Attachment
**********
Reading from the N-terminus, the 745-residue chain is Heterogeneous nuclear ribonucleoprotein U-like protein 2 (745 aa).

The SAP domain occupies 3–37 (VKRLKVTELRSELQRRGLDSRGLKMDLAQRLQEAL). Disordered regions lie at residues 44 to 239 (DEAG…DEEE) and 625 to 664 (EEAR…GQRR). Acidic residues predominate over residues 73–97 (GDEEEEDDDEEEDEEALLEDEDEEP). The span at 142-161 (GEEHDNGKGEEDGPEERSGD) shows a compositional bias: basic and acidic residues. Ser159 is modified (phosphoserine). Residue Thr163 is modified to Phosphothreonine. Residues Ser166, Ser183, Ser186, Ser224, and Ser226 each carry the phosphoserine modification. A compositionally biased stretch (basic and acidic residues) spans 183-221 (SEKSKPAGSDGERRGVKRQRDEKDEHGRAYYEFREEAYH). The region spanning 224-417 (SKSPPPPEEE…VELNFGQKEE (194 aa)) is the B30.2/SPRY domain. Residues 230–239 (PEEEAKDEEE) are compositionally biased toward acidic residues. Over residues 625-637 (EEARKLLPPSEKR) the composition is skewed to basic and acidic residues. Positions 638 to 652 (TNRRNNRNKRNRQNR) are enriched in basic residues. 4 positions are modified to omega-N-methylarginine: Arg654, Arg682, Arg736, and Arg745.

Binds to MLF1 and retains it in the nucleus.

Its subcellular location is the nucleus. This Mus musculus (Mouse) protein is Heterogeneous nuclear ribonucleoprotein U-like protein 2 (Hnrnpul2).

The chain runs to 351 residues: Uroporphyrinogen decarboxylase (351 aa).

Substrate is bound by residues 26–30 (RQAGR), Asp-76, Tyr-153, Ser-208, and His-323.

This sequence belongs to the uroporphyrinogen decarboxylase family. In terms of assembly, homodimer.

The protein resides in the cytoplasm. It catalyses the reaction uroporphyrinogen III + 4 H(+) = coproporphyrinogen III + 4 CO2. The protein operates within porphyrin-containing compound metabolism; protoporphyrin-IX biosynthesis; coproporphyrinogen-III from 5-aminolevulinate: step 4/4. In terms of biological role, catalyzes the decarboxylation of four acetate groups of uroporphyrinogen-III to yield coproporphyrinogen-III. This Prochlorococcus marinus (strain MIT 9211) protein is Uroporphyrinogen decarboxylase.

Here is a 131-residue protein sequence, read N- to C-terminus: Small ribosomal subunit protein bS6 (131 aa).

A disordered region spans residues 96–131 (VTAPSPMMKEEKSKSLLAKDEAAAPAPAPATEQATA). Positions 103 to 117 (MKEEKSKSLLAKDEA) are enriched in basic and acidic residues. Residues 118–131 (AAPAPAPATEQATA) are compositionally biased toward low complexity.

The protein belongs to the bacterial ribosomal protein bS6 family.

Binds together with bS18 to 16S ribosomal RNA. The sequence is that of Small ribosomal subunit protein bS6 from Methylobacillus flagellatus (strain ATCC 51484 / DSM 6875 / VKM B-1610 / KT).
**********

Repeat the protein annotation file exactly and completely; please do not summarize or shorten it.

Reading from the N-terminus, the 745-residue chain is Heterogeneous nuclear ribonucleoprotein U-like protein 2 (745 aa).

The SAP domain occupies 3–37 (VKRLKVTELRSELQRRGLDSRGLKMDLAQRLQEAL). Disordered regions lie at residues 44 to 239 (DEAG…DEEE) and 625 to 664 (EEAR…GQRR). Acidic residues predominate over residues 73–97 (GDEEEEDDDEEEDEEALLEDEDEEP). The span at 142-161 (GEEHDNGKGEEDGPEERSGD) shows a compositional bias: basic and acidic residues. Ser159 is modified (phosphoserine). Residue Thr163 is modified to Phosphothreonine. Residues Ser166, Ser183, Ser186, Ser224, and Ser226 each carry the phosphoserine modification. A compositionally biased stretch (basic and acidic residues) spans 183-221 (SEKSKPAGSDGERRGVKRQRDEKDEHGRAYYEFREEAYH). The region spanning 224-417 (SKSPPPPEEE…VELNFGQKEE (194 aa)) is the B30.2/SPRY domain. Residues 230–239 (PEEEAKDEEE) are compositionally biased toward acidic residues. Over residues 625-637 (EEARKLLPPSEKR) the composition is skewed to basic and acidic residues. Positions 638 to 652 (TNRRNNRNKRNRQNR) are enriched in basic residues. 4 positions are modified to omega-N-methylarginine: Arg654, Arg682, Arg736, and Arg745.

Binds to MLF1 and retains it in the nucleus.

Its subcellular location is the nucleus. This Mus musculus (Mouse) protein is Heterogeneous nuclear ribonucleoprotein U-like protein 2 (Hnrnpul2).

The chain runs to 351 residues: Uroporphyrinogen decarboxylase (351 aa).

Substrate is bound by residues 26–30 (RQAGR), Asp-76, Tyr-153, Ser-208, and His-323.

This sequence belongs to the uroporphyrinogen decarboxylase family. In terms of assembly, homodimer.

The protein resides in the cytoplasm. It catalyses the reaction uroporphyrinogen III + 4 H(+) = coproporphyrinogen III + 4 CO2. The protein operates within porphyrin-containing compound metabolism; protoporphyrin-IX biosynthesis; coproporphyrinogen-III from 5-aminolevulinate: step 4/4. In terms of biological role, catalyzes the decarboxylation of four acetate groups of uroporphyrinogen-III to yield coproporphyrinogen-III. This Prochlorococcus marinus (strain MIT 9211) protein is Uroporphyrinogen decarboxylase.

Here is a 131-residue protein sequence, read N- to C-terminus: Small ribosomal subunit protein bS6 (131 aa).

A disordered region spans residues 96–131 (VTAPSPMMKEEKSKSLLAKDEAAAPAPAPATEQATA). Positions 103 to 117 (MKEEKSKSLLAKDEA) are enriched in basic and acidic residues. Residues 118–131 (AAPAPAPATEQATA) are compositionally biased toward low complexity.

The protein belongs to the bacterial ribosomal protein bS6 family.

Binds together with bS18 to 16S ribosomal RNA. The sequence is that of Small ribosomal subunit protein bS6 from Methylobacillus flagellatus (strain ATCC 51484 / DSM 6875 / VKM B-1610 / KT).